The Doctor of Physical Therapy program at Duke aims for the highest possible academic achievement. With our 100 percent employment rate, DPT graduates can expect to enter the profession knowing that their degree is second to none—thanks to our accomplished faculty and unique academic opportunities.
The Doctor of Physical Therapy curriculum provides students with the latest innovative instruction. Our signature pedagogy uses team-based learning, STEPs® (Student Team Experience in Practice), clinical internships, extensive research opportunities, professional development, and a focus on global health.
The DPT program's integrated didactic and clinical curriculum requires a three-year, full-time commitment. Students complete 40 required courses plus two elective courses for a total of 122 credit hours. The curriculum is conducted in sequence. Student spend approximately half of their time in the classroom/lab and half of their time in clinic.
Classes are taught by the program's diverse faculty at the medical school and through U.S.-based and global clinical internships. DPT faculty take advantage of the high-tech education facilities available at the Duke University Medical Center. Clinical instruction is provided at sites throughout the United States.
Team-based learning: TBL means DPT students can establish a sense of cohesion, deeper learning, and more inter-professional connections with their colleagues in the medical school, physician assistant program and School of Nursing.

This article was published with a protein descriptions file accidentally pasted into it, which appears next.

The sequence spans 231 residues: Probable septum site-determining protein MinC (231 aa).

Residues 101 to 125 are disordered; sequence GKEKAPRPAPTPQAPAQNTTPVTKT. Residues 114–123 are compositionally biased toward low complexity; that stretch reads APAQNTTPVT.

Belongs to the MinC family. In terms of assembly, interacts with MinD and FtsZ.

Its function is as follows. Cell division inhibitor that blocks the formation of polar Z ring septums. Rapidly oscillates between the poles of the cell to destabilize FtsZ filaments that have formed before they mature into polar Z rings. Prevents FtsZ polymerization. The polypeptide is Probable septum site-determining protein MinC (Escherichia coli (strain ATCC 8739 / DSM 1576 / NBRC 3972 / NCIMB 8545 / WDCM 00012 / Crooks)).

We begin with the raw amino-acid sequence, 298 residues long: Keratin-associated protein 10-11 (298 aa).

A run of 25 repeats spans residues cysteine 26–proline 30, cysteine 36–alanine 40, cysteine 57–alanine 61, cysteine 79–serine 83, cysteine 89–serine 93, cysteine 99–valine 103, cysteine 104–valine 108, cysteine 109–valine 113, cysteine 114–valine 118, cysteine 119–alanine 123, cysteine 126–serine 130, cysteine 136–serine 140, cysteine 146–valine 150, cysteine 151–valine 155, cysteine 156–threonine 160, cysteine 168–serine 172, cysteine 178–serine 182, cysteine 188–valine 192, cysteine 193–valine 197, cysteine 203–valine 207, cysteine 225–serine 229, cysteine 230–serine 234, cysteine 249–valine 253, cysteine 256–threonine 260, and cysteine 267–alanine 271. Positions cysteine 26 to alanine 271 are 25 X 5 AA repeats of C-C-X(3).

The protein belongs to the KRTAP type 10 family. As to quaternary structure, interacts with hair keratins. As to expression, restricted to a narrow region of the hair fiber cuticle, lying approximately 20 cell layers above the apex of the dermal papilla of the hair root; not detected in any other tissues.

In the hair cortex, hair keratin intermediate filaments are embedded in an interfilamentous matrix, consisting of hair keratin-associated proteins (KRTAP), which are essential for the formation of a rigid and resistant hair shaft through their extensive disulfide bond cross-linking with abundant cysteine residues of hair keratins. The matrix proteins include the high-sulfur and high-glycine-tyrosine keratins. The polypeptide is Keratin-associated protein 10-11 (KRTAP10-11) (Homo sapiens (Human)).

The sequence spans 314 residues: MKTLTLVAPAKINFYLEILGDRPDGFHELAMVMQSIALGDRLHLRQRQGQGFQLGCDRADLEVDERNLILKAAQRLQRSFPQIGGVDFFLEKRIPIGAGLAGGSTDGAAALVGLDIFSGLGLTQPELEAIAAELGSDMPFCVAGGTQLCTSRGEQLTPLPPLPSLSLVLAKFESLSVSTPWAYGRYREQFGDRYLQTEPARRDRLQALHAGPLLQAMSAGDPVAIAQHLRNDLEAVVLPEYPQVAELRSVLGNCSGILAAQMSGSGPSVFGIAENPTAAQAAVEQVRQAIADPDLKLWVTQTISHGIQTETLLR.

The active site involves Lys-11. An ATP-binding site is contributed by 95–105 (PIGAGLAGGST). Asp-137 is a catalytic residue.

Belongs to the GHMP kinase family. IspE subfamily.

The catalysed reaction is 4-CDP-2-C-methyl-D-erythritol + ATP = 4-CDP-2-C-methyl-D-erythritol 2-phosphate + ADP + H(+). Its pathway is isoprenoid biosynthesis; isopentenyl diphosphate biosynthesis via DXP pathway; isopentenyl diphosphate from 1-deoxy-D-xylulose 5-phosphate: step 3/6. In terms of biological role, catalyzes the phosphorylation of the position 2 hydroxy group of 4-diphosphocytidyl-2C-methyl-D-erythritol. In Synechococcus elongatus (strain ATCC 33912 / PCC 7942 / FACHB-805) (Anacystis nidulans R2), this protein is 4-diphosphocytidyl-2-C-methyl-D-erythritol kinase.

STEPs®: Student Team Experience in Practice allows students to work in clinic practically applying what they have learned under the direction of a skilled clinician.
Clinical internships: Three clinical internships in the third year allow students to work in a variety of clinical settings. DPT students earn almost half of their required hours in clinical settings. Clinical internships are available in affiliating hospitals, rehabilitation centers and private practices 32 states, including Hawaii and the District of Columbia.
Research: DPT students explore research through three evidence-based-practice courses (the EBP series) within the core curriculum, which culminate with a capstone project pursued jointly with a faculty mentor. Students can also take electives and work with research-based faculty.
Global health: Global programs are constantly evolving. Today, Duke administers global programs in Norway and Kuwait, while clinical education coordinators focus on emerging international collaborations in Sri Lanka and Tanzania.
If you have questions regarding our program, contact us at 919-681-4380.